Salesforce developers have been demanding for a framework to create dynamic and responsive apps for long. Working towards fulfilling this need, Salesforce came up with a new full stack system called the Lightning Component framework.
Have you tried out the new Salesforce Lightning UI, read more about it here.
This innovative technology brings Aura onto the Salesforce Platform giving developers the ability to write their own components and apps. Being a component based framework, the components and apps built, can be seamlessly customized, easily deployed and reused in multiple devices.
In this in-depth guide, we will provide you information that’ll help you create your own Salesforce Lightning Component in the Developer Console. Before, we get started, let’s talk about how we are going to make this learning experience interactive.

How to create Salesforce Lightning components?

Salesforce Lightning Component framework includes a set of pre-built components. These components can be configured and assembled to create newer components in the Salesforce app. But when it comes to the creation of a Lightning component from scratch, there are a few prerequisites.
In our previous post, we had explained each of these prerequisites. Here’s the shorter version:
1 – Get a free Salesforce Developer Account
2 – Enable Salesforce Lightning components in your working platform
3 – Create a namespace prefix for your Lightning App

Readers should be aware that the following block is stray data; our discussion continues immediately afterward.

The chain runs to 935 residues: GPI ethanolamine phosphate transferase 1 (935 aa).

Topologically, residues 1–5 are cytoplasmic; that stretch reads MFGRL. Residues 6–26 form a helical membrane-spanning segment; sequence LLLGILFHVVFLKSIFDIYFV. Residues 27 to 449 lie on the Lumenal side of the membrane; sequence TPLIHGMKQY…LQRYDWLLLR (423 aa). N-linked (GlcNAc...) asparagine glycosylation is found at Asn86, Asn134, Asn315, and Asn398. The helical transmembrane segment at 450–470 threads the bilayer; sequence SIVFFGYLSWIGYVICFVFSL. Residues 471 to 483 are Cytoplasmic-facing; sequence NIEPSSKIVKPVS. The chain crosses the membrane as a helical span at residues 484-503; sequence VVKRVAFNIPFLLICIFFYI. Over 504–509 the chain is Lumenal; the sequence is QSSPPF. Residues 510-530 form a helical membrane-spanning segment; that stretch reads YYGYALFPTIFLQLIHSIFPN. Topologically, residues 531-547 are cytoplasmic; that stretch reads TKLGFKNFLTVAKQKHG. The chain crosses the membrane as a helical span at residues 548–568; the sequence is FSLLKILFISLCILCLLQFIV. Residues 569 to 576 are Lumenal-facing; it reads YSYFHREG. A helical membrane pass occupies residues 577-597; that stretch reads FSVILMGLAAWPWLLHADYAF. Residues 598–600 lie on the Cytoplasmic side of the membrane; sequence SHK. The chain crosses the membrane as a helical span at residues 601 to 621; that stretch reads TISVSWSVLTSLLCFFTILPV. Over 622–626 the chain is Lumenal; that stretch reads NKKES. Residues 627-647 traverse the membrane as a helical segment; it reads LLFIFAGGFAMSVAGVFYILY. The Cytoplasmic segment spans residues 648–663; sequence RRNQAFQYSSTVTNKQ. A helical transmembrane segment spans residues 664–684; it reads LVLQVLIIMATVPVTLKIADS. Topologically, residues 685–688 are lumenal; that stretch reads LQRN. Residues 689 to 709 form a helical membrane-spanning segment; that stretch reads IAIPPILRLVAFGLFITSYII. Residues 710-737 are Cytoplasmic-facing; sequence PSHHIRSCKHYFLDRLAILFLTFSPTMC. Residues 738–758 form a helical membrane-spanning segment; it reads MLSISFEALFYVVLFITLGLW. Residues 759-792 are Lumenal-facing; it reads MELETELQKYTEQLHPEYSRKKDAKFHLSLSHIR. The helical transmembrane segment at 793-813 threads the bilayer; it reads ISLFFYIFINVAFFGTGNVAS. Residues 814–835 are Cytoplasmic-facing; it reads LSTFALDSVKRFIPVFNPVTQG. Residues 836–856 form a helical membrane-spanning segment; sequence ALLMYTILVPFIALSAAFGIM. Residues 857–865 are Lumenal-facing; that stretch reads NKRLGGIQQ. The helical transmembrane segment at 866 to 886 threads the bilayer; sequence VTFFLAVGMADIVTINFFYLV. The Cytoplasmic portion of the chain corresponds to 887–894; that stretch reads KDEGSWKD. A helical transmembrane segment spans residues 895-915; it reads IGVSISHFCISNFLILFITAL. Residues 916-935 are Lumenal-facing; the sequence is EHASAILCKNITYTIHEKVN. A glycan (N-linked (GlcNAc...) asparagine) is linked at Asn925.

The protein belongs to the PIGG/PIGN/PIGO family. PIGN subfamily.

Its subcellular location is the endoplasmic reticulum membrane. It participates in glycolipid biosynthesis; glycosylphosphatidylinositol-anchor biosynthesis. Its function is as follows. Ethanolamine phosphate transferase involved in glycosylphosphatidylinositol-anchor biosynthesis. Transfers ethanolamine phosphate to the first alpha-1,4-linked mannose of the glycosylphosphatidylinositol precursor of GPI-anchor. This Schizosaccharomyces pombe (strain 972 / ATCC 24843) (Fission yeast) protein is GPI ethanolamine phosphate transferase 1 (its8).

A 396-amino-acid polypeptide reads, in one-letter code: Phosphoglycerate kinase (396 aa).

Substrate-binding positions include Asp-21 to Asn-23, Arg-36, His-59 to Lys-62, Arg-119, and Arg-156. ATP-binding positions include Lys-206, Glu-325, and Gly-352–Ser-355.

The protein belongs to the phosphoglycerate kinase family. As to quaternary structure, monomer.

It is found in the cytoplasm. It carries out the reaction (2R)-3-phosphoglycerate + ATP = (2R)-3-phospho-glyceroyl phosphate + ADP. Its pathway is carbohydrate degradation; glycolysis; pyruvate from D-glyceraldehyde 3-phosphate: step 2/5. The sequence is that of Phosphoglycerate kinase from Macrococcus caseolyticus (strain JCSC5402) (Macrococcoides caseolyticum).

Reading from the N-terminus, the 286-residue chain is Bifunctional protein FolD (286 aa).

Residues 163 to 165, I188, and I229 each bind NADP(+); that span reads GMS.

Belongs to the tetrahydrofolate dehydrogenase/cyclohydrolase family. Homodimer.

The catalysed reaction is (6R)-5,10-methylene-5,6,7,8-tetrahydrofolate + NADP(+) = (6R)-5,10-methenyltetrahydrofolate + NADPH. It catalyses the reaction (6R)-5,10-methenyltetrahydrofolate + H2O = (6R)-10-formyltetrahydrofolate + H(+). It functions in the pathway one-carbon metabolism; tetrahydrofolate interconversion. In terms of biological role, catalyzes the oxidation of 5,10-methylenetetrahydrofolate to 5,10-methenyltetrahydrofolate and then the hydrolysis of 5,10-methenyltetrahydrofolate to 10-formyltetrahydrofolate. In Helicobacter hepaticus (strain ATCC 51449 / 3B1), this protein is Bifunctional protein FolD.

4 – Create a container app for your Lightning component 
After completing these steps, you will be ready to create your own Salesforce Component.

Bravo! You’ve created your Salesforce component. The next step would be embedding it in your Salesforce app.
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How to embed the component in Salesforce Lightning apps?

This is where the namespace prefix you created earlier, comes to play. To embed your component, you have to replace the markup in your code with the namespace prefix. This walkthrough will guide you through the embedding process.

Read also: How To Build Kickass Salesforce Apps With Lightning App Builder
Now, it’s time you style your app components, validate it and take it out for the Salesforce users to use it in the Salesforce1 Lightning platform. We’re sure that it’s going to be awesome.
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